Written by Grey, head of anti-poaching at Mayo Oldiri Safaris
I was hired to go to Cameroon to work for Mayo Oldiri Safaris to train people in anti-poaching. However, the biggest challenge for me was that I had basically no experience as an anti-poaching guy. But with a military background in the French Foreign Legion, that helped me a lot, because it’s still the same thing – we’re fighting a war, this time, against poachers. We still use military tactics to work the whole process to catch them.
There were 30 people that I needed to train. How to walk in the bush, how to do a patrol. There were four teams with about between seven and eight guys in a team plus a driver. So in reality we have more like 32 guys.
We have a team in each area, and I am the one who drives between all the areas. I stay for a week or two weeks in an area. If there are a lot of problems, I stay there maybe for a whole month and then I work closely with the park officials from the national park.
The main problem is not snares, but mainly cattle or nomads coming in. Nomads coming in from Nigeria, from Chad, Central Africa with their cattle. So we have to get rid of all those cattle, everything, burn down the camps, catch the guys or whatever, and then we move on.
We do get support from the National Park and they are happy to help us because our hunting area is right next to the Park, and therefore our zone is a buffer zone for them and they need our help. If we don’t do anti-poaching in our areas, the next thing will be that the poachers will attack the Park. And because the Park has no fencing, it’s a free-range area.
The biggest problem now, is that there are a lot of outfitters in Cameroon right next to our zones and who have abandoned their zones because there’s too much poaching going on. So, without a good anti-poaching system to work in their zones, as it costs money, they just gave up – it’s money just going out, going out, going out, which causes the main problem – and that is the guys, the outfitters, leaving their zones. The result is no control whatsoever.
We need more people, more guys, more equipment, more money.
As we can’t change any laws either, that’s why we work closely with the National Park. They’ve got some big ‘connected’ guys working there, and they are working closely with the government, and they’re trying to change some of the laws around poachers. Also, we need to allow each guy to carry firearms because so far they are not allowed to – I’m the only one that can. My guys can’t have a firearm, yet the poachers are all armed. I’ve got photos and everything on my phone now. We caught people with AK47s.
Because we cannot use the firearms, we need militias, and they are expensive – we can’t afford them. If we could get financing from interested parties overseas, that would be a big help. The money could go a long way to providing a solution – more people, more cars, more motorbikes, maybe drones and everything that would to help me a lot.
The law needs to change to be like it is in Botswana, then everything would be fine. Basically, the law there is that poaching is illegal, from a small antelope to the biggest elephant – it’s illegal. You can shoot on sight if the poacher is carrying a rifle, but we can’t do that in Cameroon because of the human rights that came in from the French side back in the day – they are working on a French system. Because of those human rights, we can’t stop the poachers like we would want to stop them.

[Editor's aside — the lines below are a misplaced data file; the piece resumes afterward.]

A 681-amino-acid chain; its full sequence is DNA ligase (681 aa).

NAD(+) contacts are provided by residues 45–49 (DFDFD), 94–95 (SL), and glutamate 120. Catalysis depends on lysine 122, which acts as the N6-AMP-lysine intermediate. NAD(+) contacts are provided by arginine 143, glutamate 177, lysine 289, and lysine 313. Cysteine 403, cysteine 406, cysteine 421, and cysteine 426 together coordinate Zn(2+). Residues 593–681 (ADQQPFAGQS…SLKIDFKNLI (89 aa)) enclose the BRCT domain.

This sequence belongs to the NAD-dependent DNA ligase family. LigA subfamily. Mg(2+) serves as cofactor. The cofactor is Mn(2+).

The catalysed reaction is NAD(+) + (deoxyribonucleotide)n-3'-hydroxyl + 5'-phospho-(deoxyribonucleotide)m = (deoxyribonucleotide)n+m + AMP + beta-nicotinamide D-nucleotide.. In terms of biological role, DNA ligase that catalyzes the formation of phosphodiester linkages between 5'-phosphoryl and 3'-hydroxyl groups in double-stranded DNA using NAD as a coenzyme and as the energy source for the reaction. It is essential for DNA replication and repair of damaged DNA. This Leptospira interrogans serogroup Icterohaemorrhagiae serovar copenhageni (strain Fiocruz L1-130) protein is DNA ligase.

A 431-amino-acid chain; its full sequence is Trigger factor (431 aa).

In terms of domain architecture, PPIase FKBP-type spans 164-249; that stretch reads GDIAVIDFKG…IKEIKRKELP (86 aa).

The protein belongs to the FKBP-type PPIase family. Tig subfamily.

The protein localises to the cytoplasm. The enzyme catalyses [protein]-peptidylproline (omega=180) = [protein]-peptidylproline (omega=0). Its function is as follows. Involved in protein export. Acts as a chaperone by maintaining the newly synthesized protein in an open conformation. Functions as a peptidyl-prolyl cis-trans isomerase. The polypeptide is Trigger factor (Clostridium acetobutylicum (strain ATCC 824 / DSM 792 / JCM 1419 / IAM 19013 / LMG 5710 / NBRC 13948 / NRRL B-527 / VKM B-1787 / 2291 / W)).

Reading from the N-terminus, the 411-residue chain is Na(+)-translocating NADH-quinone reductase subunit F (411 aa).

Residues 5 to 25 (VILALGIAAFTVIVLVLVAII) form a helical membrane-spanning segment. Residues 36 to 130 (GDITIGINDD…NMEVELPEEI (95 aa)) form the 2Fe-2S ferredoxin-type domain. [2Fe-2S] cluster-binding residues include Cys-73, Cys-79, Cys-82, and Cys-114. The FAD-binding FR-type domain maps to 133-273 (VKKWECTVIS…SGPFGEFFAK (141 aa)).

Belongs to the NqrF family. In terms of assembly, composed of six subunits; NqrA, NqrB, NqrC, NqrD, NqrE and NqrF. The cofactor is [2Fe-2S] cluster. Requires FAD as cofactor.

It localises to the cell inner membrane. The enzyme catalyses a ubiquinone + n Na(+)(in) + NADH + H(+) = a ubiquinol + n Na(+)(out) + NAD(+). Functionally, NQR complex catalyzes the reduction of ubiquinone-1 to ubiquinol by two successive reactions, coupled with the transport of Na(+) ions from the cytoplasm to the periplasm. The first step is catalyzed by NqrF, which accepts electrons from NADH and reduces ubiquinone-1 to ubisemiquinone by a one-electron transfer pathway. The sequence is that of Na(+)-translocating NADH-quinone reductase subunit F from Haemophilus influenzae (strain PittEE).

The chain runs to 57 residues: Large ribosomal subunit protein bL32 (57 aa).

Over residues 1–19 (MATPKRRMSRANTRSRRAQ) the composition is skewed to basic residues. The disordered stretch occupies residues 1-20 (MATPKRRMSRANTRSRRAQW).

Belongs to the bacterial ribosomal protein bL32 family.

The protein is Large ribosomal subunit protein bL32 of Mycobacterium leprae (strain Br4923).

For example, at one time I posted a photo of a poacher and I got an immediate call from ‘’an authority’’ and the matter was hushed up. It happens everywhere.
So we need a system that is essentially an anti-poaching programme, working with the parks and the buffer zones, and the other outfitters that have got areas but aren’t supporting the programme.
Part of my dream would be including the other outfitters and other areas to buy into my macro plan for Cameroon. If I can get outfitters to join us with anti-poaching and everything, that would be so much better. We would like to have everybody collaborating with us because it is mainly the outfitters who are doing something about anti-poaching, and so this would have the potential to develop. And that’s why other outfitters called Raquel and asked, “Can Grey come to our area and check it out?”
We need to try to deliver the message, which puts the outfitters in the spotlight to say, “Hey guys, you’ve got to come and help.” It also encourages the hunters to say, “Hey, if I’m coming to Cameroon, I want to make sure my outfitter’s part of this whole process.” So that almost pressurises the outfitter to support the programme.
If they can do that, it would be excellent. If I can run the anti-poaching programme for them, I will do it gladly because there are a lot of people who could contribute. There are a couple of outfitters that do anti-poaching, but ideally, I would like to try and control or run the anti-poaching programme for all these areas in Cameroon.